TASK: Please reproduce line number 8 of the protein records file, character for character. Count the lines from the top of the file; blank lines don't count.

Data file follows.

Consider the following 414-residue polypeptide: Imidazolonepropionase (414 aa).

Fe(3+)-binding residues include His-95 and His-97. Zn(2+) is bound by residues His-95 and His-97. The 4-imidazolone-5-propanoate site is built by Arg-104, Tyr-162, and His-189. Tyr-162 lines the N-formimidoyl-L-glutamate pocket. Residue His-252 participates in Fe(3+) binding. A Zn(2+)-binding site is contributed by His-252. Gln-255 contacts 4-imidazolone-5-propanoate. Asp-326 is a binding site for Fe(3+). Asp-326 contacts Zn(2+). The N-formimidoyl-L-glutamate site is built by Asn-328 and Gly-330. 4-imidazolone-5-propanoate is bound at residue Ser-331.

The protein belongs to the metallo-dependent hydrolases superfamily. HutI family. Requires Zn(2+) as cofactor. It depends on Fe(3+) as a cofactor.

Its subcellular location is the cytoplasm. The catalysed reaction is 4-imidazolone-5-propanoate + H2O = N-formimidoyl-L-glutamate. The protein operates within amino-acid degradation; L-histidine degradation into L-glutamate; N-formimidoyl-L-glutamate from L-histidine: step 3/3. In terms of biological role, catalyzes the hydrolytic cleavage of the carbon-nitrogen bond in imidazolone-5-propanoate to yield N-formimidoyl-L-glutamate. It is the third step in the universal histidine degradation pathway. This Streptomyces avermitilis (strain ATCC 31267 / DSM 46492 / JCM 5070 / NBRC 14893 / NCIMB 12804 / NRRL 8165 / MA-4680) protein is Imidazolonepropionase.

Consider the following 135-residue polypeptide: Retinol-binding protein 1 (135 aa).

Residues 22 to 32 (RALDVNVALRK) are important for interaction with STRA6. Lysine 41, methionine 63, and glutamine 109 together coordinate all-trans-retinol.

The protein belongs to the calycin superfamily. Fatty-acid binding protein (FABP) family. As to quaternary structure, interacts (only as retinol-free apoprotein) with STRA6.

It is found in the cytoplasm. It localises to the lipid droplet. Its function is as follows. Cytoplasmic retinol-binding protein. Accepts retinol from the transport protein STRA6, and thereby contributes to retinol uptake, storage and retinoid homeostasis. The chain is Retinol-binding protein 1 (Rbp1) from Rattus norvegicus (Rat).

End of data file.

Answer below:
It is found in the cytoplasm. It localises to the lipid droplet. Its function is as follows. Cytoplasmic retinol-binding protein. Accepts retinol from the transport protein STRA6, and thereby contributes to retinol uptake, storage and retinoid homeostasis. The chain is Retinol-binding protein 1 (Rbp1) from Rattus norvegicus (Rat).